Author: Keith Daniels, Partner
Carl Marks Advisors
The last few years have been difficult for the brick and mortar retail business, including groceries. Deflation and competition by new international competitors and nontraditional grocery retailers have been driving down margins, causing further reduction in capital available for investment to meet changing consumer preferences for such things as prepared foods and technology-based delivery.
It is hard to discuss what is going on with grocery today, as with almost any type of consumer product-oriented business, without Amazon becoming a topic of discussion. While online grocery has been around since the earliest days of ecommerce (e.g., Webvan), promising to save time for the consumer by avoiding walking the aisles and/or driving to the store, it has lagged in consumer adoption compared to other forms of retail. Part of this may be due to the perishable nature of food items and consumers’ desire to handpick them. The convenience of online ordering and delivery evaporates when you have to schedule your activities around the delivery of your perishable grocery items. Grocery retailers are focusing on different strategies to provide solutions to these issues for the consumer.
Amazon has been ramping down AmazonFresh, its pre-Whole Foods acquisition grocery delivery business, in anticipation of merging it with PrimeNow and has begun testing delivery from Whole Foods stores in select cities. Alternatively, Walmart, the largest grocery retailer in the U.S., has been focused primarily on rolling out its online ‘pick up at store.’ It currently has over 1,000 stores offering the service and expects to add 1,000 more stores in 2018. However, in response to the Amazon threat, it is also now expanding its in-house order pickers and is expected to expand delivery service from the current six markets to 100 by year end. Walmart is currently outsourcing delivery, using Uber and Deliv, and is also looking to leverage its Jet.com business. Some grocery companies have invested in standalone delivery companies, such as Ahold Delhaize operating Peapod. Others are outsourcing the order picking and delivery service entirely.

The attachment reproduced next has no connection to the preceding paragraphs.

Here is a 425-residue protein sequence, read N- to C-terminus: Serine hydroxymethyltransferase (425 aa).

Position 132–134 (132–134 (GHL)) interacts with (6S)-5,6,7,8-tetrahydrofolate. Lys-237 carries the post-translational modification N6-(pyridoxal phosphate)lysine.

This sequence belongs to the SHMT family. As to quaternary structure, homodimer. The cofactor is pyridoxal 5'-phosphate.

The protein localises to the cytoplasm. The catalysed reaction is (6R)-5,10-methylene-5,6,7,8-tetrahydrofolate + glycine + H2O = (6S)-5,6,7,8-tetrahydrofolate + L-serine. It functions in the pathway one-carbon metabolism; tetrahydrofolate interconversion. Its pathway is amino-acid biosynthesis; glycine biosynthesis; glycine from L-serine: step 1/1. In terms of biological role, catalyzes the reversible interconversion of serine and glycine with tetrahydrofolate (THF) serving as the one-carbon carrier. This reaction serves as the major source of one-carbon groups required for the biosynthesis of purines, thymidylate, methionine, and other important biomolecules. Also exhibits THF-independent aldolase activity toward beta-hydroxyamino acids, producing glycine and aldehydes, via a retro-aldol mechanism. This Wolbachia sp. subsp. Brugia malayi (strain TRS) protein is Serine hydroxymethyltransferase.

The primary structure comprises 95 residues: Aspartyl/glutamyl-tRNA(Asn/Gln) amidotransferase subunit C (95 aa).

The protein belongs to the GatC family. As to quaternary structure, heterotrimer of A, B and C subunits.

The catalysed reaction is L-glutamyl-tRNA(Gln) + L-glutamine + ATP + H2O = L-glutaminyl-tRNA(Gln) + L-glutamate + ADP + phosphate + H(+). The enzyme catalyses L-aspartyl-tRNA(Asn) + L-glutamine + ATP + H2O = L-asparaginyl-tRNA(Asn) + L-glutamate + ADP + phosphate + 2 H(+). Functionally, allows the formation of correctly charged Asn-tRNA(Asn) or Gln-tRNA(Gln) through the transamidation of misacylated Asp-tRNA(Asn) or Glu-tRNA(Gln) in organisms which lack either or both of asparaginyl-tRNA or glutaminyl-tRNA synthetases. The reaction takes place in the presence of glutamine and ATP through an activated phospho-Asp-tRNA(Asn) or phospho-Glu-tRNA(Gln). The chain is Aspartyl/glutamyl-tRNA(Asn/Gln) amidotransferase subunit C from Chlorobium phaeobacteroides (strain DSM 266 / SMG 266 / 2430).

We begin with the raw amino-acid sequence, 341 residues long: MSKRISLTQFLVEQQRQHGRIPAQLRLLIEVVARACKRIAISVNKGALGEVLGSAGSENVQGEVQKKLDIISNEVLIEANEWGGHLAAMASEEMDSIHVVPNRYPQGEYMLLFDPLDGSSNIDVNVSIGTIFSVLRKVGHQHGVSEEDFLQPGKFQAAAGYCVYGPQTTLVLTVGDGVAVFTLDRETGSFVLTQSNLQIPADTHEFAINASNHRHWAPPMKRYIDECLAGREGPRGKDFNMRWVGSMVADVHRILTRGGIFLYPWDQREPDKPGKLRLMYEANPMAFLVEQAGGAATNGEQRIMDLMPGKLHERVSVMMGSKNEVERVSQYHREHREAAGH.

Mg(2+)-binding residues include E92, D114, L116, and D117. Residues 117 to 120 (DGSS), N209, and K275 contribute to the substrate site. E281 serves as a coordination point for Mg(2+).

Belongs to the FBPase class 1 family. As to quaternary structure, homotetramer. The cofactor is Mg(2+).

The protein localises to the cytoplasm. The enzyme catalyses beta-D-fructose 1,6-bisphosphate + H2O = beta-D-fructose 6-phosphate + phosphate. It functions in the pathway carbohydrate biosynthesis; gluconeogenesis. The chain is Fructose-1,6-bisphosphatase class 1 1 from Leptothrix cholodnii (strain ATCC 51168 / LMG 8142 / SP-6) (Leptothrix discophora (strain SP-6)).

Instacart appears to be emerging as the preferred choice for many retailers going with the outsourcing route. Retailers such as Kroger, Costco, BJs, Acme, Wegmans Giant, Publix, Jewel-Osco, Aldi, Safeway, Albertson’s and Sprouts have announced partnerships with Instacart in the past few months. Instacart is a “crowdsource” company, similar to the Uber model, where grocery pickers and drivers are independent contractors of the retailer and Instacart. The contractor can be a picker, driver or both, and receive fees based on the number of items picked and delivery. These fees are passed on to the consumer through higher prices than would typically be charged in the store. The markup can be 15-20+% over instore prices.
With so many competitors flocking to the use of Instacart, it is yet to be seen what the consumer acceptance of that model will be. Will they pay the premium? Will the number of grocery retail options on the website prove confusing? Instacart solves the need for many grocery retailers to offer a home delivery service without a significant investment of limited capital in the near term, and allows them to compete with Amazon and Walmart. It also enables these companies to buy some time to see how the online ordering and delivery business evolves. However, it is expected that the online grocery business will explode in the next five years, expanding from 25% of consumers buying food online to 70% (Nielsen and Food Marketing Institute). Hence the dilemma faced by many grocery retailers — limited capital resources are forcing them to pursue the Instacart model in the immediate term, but they may be giving up the advantage of controlling the picking and delivery service in-house. If consumers do not embrace this model, grocery retailers run the risk of not being able to catch up.
Keith Daniels is a partner at Carl Marks Advisors. He has over 20 years of experience as a financial restructuring advisor and has seen firsthand what is driving change in the supermarket world. Additionally, he has had frequent hands-on involvement in the reorganization of grocery chains and retail businesses and has supported them with financial/operational advisory on restructurings and with the combination of their business.